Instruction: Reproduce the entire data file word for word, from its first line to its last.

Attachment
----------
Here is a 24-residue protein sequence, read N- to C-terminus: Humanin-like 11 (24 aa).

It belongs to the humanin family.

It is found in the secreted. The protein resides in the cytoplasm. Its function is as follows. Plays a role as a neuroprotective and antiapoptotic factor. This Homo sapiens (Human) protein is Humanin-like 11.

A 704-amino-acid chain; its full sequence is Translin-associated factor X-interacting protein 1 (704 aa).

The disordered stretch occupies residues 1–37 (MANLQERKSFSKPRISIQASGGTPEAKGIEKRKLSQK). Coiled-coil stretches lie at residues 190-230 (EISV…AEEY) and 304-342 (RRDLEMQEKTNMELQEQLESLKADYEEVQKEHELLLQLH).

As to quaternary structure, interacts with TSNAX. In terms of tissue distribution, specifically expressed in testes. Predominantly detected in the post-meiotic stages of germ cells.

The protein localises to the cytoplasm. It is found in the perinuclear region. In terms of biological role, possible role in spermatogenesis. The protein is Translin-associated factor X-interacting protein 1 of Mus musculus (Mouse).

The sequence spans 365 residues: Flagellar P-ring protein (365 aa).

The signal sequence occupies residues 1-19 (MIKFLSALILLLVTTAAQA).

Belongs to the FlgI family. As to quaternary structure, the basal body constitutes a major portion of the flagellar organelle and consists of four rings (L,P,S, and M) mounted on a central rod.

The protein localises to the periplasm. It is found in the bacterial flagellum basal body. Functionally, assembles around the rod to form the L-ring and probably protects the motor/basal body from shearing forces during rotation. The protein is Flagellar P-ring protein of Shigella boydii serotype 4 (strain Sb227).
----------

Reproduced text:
Here is a 24-residue protein sequence, read N- to C-terminus: Humanin-like 11 (24 aa).

It belongs to the humanin family.

It is found in the secreted. The protein resides in the cytoplasm. Its function is as follows. Plays a role as a neuroprotective and antiapoptotic factor. This Homo sapiens (Human) protein is Humanin-like 11.

A 704-amino-acid chain; its full sequence is Translin-associated factor X-interacting protein 1 (704 aa).

The disordered stretch occupies residues 1–37 (MANLQERKSFSKPRISIQASGGTPEAKGIEKRKLSQK). Coiled-coil stretches lie at residues 190-230 (EISV…AEEY) and 304-342 (RRDLEMQEKTNMELQEQLESLKADYEEVQKEHELLLQLH).

As to quaternary structure, interacts with TSNAX. In terms of tissue distribution, specifically expressed in testes. Predominantly detected in the post-meiotic stages of germ cells.

The protein localises to the cytoplasm. It is found in the perinuclear region. In terms of biological role, possible role in spermatogenesis. The protein is Translin-associated factor X-interacting protein 1 of Mus musculus (Mouse).

The sequence spans 365 residues: Flagellar P-ring protein (365 aa).

The signal sequence occupies residues 1-19 (MIKFLSALILLLVTTAAQA).

Belongs to the FlgI family. As to quaternary structure, the basal body constitutes a major portion of the flagellar organelle and consists of four rings (L,P,S, and M) mounted on a central rod.

The protein localises to the periplasm. It is found in the bacterial flagellum basal body. Functionally, assembles around the rod to form the L-ring and probably protects the motor/basal body from shearing forces during rotation. The protein is Flagellar P-ring protein of Shigella boydii serotype 4 (strain Sb227).